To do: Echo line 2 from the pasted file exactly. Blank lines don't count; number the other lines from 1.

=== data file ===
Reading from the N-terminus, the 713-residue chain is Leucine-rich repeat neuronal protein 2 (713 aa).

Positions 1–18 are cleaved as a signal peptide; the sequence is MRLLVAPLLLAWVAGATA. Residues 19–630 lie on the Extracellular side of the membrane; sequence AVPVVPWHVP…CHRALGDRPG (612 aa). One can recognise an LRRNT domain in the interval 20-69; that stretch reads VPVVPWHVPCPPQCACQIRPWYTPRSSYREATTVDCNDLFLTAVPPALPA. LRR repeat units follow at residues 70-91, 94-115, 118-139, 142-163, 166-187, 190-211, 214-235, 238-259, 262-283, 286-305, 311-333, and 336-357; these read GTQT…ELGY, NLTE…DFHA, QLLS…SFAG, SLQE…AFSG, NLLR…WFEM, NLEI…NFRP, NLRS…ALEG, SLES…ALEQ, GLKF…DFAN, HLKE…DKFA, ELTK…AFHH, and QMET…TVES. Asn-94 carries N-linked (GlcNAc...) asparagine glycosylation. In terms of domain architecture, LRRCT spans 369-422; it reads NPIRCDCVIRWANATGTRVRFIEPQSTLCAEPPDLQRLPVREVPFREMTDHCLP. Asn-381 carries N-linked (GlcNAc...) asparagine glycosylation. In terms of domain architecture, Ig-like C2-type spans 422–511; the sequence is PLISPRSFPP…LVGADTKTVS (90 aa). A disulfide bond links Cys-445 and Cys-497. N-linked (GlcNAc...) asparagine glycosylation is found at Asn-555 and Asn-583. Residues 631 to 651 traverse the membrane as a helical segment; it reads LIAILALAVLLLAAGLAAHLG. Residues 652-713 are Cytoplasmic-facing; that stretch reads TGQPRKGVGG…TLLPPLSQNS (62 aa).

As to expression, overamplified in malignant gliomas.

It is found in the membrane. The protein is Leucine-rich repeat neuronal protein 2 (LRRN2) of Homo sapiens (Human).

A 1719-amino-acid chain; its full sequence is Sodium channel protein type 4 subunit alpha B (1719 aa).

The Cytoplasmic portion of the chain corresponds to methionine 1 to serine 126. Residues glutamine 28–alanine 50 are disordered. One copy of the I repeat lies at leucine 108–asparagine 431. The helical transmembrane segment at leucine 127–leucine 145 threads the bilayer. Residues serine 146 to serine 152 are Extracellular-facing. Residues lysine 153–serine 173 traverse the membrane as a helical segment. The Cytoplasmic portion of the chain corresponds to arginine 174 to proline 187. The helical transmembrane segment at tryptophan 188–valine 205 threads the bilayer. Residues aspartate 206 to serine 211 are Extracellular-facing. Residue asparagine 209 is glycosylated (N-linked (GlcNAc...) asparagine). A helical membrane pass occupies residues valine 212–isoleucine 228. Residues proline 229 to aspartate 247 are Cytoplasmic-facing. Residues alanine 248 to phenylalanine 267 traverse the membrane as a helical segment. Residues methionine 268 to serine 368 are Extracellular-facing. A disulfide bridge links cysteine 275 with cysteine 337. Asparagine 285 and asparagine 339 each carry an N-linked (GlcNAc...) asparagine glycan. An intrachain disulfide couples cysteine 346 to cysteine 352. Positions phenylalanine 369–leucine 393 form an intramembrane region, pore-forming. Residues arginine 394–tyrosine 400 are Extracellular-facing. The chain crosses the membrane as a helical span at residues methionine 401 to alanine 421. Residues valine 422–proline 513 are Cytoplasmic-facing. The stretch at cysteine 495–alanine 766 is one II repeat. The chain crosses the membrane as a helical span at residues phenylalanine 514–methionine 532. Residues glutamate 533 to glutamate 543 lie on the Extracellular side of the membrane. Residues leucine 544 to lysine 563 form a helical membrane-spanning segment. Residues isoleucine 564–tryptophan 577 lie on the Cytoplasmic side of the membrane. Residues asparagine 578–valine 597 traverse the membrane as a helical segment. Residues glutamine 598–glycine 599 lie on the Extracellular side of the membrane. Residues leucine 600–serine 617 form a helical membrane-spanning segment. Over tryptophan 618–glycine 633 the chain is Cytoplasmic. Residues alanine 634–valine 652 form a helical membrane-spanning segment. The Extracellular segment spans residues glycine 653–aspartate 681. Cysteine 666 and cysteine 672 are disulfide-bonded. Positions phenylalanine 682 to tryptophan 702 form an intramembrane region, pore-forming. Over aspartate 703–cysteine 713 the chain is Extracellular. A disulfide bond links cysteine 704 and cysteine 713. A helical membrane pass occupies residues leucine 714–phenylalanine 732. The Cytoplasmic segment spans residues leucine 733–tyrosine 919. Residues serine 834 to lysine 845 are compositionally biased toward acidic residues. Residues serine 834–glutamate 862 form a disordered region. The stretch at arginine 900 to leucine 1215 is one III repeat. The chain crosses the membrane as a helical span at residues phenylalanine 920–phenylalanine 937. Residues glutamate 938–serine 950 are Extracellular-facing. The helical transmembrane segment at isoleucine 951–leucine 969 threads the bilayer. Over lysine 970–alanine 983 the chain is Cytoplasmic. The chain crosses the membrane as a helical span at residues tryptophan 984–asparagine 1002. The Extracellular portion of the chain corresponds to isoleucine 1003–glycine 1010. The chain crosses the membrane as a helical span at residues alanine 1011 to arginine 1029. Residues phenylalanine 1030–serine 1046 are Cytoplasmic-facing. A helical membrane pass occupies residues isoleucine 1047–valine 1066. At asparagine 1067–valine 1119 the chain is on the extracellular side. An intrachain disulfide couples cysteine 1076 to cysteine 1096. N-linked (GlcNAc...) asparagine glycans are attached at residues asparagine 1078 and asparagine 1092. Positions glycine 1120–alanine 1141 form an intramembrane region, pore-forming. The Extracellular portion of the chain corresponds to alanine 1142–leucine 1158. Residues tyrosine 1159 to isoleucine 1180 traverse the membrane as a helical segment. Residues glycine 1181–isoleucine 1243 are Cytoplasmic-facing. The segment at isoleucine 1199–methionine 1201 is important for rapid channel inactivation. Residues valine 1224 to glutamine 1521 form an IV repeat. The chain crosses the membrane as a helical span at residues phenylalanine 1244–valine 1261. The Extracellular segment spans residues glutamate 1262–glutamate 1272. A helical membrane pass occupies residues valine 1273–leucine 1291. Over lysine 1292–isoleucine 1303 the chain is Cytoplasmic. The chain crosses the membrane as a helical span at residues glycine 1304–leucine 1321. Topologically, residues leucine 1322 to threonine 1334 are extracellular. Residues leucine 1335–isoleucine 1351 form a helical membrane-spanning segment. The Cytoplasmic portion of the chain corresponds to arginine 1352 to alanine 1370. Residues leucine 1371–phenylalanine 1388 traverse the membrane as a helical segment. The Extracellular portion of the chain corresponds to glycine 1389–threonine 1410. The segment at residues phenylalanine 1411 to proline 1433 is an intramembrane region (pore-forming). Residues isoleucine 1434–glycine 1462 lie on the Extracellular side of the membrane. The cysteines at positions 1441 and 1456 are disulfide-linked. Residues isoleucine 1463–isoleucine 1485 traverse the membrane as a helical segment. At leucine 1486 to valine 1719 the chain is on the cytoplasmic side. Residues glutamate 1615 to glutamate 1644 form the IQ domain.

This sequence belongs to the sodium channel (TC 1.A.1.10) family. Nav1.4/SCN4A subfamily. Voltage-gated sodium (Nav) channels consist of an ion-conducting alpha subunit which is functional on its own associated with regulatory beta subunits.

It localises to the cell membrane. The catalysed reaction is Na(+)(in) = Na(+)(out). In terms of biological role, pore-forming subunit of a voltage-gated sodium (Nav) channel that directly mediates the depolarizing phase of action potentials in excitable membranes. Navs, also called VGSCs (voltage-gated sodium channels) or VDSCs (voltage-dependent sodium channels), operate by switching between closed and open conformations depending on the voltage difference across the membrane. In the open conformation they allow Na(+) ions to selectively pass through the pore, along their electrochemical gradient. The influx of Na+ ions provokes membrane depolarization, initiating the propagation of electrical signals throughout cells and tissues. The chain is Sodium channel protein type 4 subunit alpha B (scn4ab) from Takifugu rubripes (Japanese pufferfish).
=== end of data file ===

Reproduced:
Positions 1–18 are cleaved as a signal peptide; the sequence is MRLLVAPLLLAWVAGATA. Residues 19–630 lie on the Extracellular side of the membrane; sequence AVPVVPWHVP…CHRALGDRPG (612 aa). One can recognise an LRRNT domain in the interval 20-69; that stretch reads VPVVPWHVPCPPQCACQIRPWYTPRSSYREATTVDCNDLFLTAVPPALPA. LRR repeat units follow at residues 70-91, 94-115, 118-139, 142-163, 166-187, 190-211, 214-235, 238-259, 262-283, 286-305, 311-333, and 336-357; these read GTQT…ELGY, NLTE…DFHA, QLLS…SFAG, SLQE…AFSG, NLLR…WFEM, NLEI…NFRP, NLRS…ALEG, SLES…ALEQ, GLKF…DFAN, HLKE…DKFA, ELTK…AFHH, and QMET…TVES. Asn-94 carries N-linked (GlcNAc...) asparagine glycosylation. In terms of domain architecture, LRRCT spans 369-422; it reads NPIRCDCVIRWANATGTRVRFIEPQSTLCAEPPDLQRLPVREVPFREMTDHCLP. Asn-381 carries N-linked (GlcNAc...) asparagine glycosylation. In terms of domain architecture, Ig-like C2-type spans 422–511; the sequence is PLISPRSFPP…LVGADTKTVS (90 aa). A disulfide bond links Cys-445 and Cys-497. N-linked (GlcNAc...) asparagine glycosylation is found at Asn-555 and Asn-583. Residues 631 to 651 traverse the membrane as a helical segment; it reads LIAILALAVLLLAAGLAAHLG. Residues 652-713 are Cytoplasmic-facing; that stretch reads TGQPRKGVGG…TLLPPLSQNS (62 aa).